Salvage Surgery in Endoscopic Era


Mayank Jayant, Rajeev Goel, Nikhil Nadkarni, Ashwani K. Dalal

  DOI 10.5001/omj.2011.121  
Department of Surgery, Sector -32, Govt Medical College & Hospital, Chandigarh, India.

Received: 06 Aug 2011
Accepted: 29 Sept 2011

*Address correspondence and reprints request to: Mayank Jayant, Department of Surgery, Sector -32, Govt Medical College & Hospital, Chandigarh, India. 

How to cite this article

Jayant M, Goel R, Nadkarni N, Dalal AK. Salvage Surgery in Endoscopic Era. Oman Med J 2011 Jul; 26(6).

How to cite this URL

Jayant M, Goel R, Nadkarni N, Dalal AK. Salvage Surgery in Endoscopic Era. Oman Med J 2011 Jul; 26(6). Available from



Common bile duct stones are usually managed by Gastroenterologists using Endoscopic Retrograde Cholangiopancreaticography (ERCP) and services of Surgeons are required if the stone is large or impacted. But at times, emergency bile duct explorations become mandatory in some unusual complications of ERCP. We describe one such situation of impacted dormia basket during ERCP which required rescue surgery.

Keywords: Unusual complication; Endoscopic Retrograde Cholangiopancreaticography.


In today’s era of endoscopic and minimally invasive procedures, Endoscopic Retrograde Cholangiopancreaticography (ERCP) is the predominant method of treating Common bile duct (CBD) stones.1,2 But this procedure is not free from complications like bleeding, pancreatitis, and perforation, amongst others.3 This report presents an uncommon complication of ERCP which required emergency rescue surgery.

Case Report

A 35 years old female with cholelithiasis and choledocholithiasis was referred to the Gastroenterology department for ERCP and clearance of her CBD. She had a single stone measuring approximately 1.5 cm in distal CBD on Cholangiogram. Endoscopic Sphicterotomy was done and the stone was engaged in the dormia basket. But on pulling the basket, it got stuck at the ampulla. Several attempts to pull the basket were futile and disengagement of the dormia basket failed as the stone became impacted in the wires of the basket. Sphicterotomy was extended and retrieval of the basket was attempted but failed. The facilities for mechanical or extracorporeal shock wave lithotripsy were unavailable at our institute, thus a laparatomy with CBD exploration was planned. On exploring the bile duct, the basket was strongly adhered to the substance of the stone and impacted at the ampulla (Fig. 1). The wire was cut and the dormia basket along with the stone was removed (Fig. 2). The bile duct was explored for the presence of any other stone and closed over a T-tube. The patient had an uneventful post operative period and the T-tube was removed on the 14th day after a normal T-tube cholangiogram.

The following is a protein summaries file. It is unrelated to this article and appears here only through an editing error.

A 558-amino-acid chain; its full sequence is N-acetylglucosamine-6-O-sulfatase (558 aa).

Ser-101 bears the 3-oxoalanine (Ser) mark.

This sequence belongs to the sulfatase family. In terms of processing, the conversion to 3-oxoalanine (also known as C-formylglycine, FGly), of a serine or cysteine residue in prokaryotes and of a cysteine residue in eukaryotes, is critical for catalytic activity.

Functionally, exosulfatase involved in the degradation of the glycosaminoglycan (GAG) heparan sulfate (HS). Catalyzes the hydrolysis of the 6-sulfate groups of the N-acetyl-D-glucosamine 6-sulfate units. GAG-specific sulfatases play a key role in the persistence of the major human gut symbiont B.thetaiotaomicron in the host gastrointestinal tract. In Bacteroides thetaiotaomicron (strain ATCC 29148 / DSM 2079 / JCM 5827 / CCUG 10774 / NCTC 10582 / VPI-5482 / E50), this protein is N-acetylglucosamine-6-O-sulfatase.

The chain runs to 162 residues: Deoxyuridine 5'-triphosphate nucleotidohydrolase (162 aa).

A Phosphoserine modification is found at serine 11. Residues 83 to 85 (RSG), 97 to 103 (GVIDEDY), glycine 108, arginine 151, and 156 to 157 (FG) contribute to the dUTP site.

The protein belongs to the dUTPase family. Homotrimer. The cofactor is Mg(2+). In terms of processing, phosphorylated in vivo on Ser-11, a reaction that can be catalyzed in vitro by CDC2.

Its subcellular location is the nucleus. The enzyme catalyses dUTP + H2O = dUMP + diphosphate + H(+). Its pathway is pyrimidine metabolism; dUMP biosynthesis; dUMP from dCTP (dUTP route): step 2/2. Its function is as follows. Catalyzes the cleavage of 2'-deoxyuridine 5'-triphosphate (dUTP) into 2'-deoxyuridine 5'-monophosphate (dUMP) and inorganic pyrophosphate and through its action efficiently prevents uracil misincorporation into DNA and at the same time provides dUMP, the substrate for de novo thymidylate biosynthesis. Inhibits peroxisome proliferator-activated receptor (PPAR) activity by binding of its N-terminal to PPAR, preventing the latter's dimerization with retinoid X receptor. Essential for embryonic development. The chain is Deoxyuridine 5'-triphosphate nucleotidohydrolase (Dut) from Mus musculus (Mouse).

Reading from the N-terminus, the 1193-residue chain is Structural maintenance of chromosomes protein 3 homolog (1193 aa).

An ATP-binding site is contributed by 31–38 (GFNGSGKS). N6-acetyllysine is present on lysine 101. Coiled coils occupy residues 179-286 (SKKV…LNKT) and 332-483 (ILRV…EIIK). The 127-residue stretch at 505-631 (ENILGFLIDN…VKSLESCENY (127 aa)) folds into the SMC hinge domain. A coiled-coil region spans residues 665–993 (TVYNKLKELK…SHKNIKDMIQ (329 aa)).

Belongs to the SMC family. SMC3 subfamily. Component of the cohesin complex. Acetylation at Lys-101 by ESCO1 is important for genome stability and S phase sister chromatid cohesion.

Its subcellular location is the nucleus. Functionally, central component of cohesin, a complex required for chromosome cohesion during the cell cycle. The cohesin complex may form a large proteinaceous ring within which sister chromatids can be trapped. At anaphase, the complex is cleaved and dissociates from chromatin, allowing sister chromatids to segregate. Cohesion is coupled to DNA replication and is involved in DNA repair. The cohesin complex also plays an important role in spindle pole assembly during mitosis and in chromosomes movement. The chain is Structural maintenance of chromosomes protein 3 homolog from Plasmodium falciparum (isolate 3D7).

Figure 1: Basket was strongly adhered to the substance of the stone impacted at the ampulla


Figure 2: The wire was cut and the dormia basket with stone was removed


Bile duct stones are successfully treated with ERCP combined with sphincterotomy, Dormia basket or mechanical lithotripsy in 85-90% of cases.1,2 Complications of ERCP have been reported to occur in 5-10% of cases, which generally include bleeding, perforation, sepsis, cholangitis and pancreatitis.3,4 Dormia impaction is a very infrequent complication of ERCP.4-7 On the other hand; stone impaction, stone size and stone to bile duct ratio are predictors of unsuccessful retrieval of stones even when mechanical lithotripsy is used.8 Various successful endoscopic methods have been used for management of impacted dormia basket with stone trapped in it. These include mechanical lithotripsy,9 Endoscopic or Extracorporeal shock wave lithotripsy,5 and Endoscopic laser lithotripsy.10

Katsinelos et al. have described a simple procedure of extending the sphincterotomy plus large balloon dilatation for removing impacted dormia basket, thus avoiding complex and sophisticated endoscopic or surgical procedures.11 In our patient, although the sphicterotomy was extended, the dormia basket however was stuck at the ampulla which made it impossible to push the balloon into the duct. On the other hand, the other described endoscopic methods are not widely available or limited experience in these lead to unsuccessful outcomes. In such situations, Common bile exploration is the ‘Salvage’ procedure.7


In the reported patient, extended sphincterotomy failed and lack of mechanical or extracorporeal lithotripsy forced us to resort to Common Bile duct Exploration with successful outcome.


The authors reported no conflict of interest and no funding was reported on this work.


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